True love lasts a lifetime

Heather Latter

Couple celebrates
70 years together
Gilbert Gillies wrote these words to his fiancée, Ruby, back on Nov. 17, 1941: “I love you more and more and miss you more as the days go by and my love and ours is going to last throughout the years.”
And lasted it has—for more than 70 years.
The long-time Emo couple, who now reside at Rainycrest here in Fort Frances, celebrated their 70th wedding anniversary on Jan. 21.
And while they might not be in the best of health, two of the couple’s seven children say the love between them still exists after all these years.
“Dad’s only worry now is checking on mom to see if she’s in her room safely,” noted Betty Holborn of Devlin.
“It was just meant to be,” echoed Evelyn Matthews of Fort Frances, saying her parents always were very loving and had good family values.
“They married for love . . . and you just assumed it was forever,” she added.
“Seventy years is a pretty long time.”
Ruby Sanderson met Gilbert Gillies in Emo back in 1937 when her family had moved there from Saskatchewan. Her older brother, Albert, became friends with their new neighbour.
A few years later, on Nov. 23, 1940, Sanderson and Gillies became engaged.
That same year, Sanderson’s father died at age 55 and her mother returned to Wellington in Prince Edward County on Lake Ontario.
Sanderson went with her.
“Dad was so lonesome,” Holborn noted. “He wrote about how lovesick he was.
“He didn’t even like to go out because he couldn’t bear to see other happy couples.”
Then in January, 1942, Sanderson took the train from Belleville to Kenora, where Gillies was waiting for her.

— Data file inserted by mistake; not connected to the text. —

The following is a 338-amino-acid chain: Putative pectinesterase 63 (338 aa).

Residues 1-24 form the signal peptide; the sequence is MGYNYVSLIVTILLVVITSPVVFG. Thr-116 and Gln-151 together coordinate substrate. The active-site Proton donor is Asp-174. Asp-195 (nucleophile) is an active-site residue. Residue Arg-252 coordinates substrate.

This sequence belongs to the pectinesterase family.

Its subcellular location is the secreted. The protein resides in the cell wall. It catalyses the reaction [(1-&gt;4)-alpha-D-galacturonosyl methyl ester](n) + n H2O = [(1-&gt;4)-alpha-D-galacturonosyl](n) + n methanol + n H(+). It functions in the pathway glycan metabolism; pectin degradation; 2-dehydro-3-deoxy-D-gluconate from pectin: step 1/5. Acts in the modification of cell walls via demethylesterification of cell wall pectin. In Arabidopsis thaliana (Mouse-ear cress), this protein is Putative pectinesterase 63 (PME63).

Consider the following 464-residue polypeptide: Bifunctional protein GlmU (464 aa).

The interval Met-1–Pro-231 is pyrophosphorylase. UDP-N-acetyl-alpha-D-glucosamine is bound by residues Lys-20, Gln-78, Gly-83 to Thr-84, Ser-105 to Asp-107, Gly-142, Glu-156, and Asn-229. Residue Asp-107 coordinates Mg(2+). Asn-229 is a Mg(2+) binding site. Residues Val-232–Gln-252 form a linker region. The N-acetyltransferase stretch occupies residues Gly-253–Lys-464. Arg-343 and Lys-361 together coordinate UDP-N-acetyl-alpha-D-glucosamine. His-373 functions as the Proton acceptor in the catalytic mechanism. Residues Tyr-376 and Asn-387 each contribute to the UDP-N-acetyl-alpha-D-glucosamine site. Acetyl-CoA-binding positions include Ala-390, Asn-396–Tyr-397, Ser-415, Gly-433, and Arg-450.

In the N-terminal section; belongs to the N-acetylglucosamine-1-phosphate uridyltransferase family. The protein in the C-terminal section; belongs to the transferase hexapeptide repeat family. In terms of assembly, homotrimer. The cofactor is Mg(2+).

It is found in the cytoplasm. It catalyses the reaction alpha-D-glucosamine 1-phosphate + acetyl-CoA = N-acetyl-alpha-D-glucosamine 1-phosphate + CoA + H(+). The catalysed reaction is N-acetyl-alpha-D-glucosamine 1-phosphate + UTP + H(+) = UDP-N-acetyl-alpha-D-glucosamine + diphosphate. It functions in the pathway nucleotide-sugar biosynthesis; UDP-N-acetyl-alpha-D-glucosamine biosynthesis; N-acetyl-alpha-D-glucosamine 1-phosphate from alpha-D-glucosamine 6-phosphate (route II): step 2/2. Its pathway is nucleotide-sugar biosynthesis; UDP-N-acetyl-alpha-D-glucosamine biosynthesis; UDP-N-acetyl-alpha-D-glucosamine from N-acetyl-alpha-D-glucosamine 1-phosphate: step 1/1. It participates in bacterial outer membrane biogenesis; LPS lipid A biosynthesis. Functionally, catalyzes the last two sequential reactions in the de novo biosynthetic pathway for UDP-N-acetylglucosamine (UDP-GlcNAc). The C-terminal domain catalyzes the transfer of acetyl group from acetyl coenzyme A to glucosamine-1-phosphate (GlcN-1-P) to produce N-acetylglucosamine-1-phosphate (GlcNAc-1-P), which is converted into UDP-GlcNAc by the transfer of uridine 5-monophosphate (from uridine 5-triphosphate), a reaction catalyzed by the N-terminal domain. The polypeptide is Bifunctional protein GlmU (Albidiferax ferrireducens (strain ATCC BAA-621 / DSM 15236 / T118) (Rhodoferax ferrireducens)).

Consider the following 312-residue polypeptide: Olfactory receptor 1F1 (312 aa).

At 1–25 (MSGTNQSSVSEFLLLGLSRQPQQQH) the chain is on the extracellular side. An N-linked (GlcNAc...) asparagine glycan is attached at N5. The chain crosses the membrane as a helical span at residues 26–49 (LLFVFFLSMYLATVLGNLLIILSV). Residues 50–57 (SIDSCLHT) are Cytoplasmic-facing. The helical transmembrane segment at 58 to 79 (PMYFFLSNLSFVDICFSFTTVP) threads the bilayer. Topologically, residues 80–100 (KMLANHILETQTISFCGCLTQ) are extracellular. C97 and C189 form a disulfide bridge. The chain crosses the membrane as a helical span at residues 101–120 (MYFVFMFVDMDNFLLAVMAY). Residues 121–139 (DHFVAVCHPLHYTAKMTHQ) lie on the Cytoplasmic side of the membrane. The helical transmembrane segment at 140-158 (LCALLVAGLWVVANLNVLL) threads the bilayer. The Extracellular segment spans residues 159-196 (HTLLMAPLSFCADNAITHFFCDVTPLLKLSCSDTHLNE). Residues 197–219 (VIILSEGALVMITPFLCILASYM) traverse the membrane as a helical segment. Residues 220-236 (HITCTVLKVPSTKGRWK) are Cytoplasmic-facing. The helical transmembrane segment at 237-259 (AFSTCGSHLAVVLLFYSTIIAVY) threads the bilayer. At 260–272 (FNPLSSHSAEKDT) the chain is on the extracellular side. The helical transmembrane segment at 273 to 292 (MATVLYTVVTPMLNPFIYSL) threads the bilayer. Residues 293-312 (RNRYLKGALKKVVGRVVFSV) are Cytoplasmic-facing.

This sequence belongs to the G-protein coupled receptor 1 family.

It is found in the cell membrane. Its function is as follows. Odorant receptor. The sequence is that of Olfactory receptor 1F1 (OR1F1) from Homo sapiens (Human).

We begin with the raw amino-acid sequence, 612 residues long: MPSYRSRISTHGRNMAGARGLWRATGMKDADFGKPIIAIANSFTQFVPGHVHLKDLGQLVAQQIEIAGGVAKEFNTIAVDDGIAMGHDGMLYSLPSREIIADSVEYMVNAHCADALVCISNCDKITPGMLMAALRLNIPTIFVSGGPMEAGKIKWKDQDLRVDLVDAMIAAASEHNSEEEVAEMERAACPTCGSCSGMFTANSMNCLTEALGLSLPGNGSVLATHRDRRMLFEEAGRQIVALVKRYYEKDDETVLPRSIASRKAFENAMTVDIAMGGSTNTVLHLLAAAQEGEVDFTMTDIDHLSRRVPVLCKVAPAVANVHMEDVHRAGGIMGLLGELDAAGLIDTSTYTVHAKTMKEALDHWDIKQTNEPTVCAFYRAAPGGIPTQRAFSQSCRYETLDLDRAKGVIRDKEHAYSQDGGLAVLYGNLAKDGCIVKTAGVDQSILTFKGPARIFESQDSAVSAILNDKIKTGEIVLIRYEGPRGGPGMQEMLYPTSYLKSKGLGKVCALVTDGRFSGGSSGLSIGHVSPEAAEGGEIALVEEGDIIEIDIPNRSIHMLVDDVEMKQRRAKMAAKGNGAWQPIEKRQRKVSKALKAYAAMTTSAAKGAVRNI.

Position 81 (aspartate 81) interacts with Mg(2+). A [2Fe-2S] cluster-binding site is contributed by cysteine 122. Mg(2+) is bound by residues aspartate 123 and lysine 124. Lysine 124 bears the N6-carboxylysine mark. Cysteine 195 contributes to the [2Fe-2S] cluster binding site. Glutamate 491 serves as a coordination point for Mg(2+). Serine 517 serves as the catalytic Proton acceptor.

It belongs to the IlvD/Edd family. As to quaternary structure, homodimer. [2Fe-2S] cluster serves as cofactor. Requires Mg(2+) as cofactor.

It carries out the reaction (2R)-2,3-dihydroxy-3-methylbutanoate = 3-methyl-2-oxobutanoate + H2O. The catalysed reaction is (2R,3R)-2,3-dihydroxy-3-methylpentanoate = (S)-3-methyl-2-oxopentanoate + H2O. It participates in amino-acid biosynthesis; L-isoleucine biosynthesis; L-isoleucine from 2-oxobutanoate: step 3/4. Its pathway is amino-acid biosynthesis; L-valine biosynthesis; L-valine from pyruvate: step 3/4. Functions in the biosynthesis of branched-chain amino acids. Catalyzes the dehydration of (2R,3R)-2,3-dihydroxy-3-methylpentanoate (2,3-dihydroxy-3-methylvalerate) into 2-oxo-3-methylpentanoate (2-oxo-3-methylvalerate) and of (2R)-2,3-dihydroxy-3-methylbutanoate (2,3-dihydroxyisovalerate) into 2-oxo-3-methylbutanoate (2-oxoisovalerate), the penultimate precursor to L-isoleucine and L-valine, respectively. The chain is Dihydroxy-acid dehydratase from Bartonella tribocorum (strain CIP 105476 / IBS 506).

They purchased a wedding licence before returning to Emo, where they were united in marriage two days later in a quiet ceremony at the church manse.
The couple lived with Gillies’ parents until he was hired at the peat moss plant and were able to purchase a two-room shack in Crozier.
Their first child was born in December.
Over the next years, Gillies took on several different jobs, with the family moving to Atikokan and then back to Emo. Meanwhile, they continued to grow their family, having six daughters and one son.
In all, the couple has seen 70 descendents over their 70 years together.
“They were always lots of grandchildren in their lives,” Matthews noted, adding their father also was very affectionate and loved to give hugs.
She and Holborn are not sure how their parents made it to 70 years, especially since their father suffered from poor health and severe hearing problems for most of his life, which was why he was unable to fight in World War II.
“Dad couldn’t drink alcohol so there was never alcohol in the house,” Matthews added.
“I guess they were just meant to be together.”
The family held a celebration to mark the couple’s 70th wedding anniversary last month.
Matthews indicated her mother, who suffers from dementia, may not recall how long she and her husband have been married.
But when she’s told it has been 70 years, she knows that it is a very long time.
“[They] were definitely in love when they married and you can still feel that love today,” Holborn said.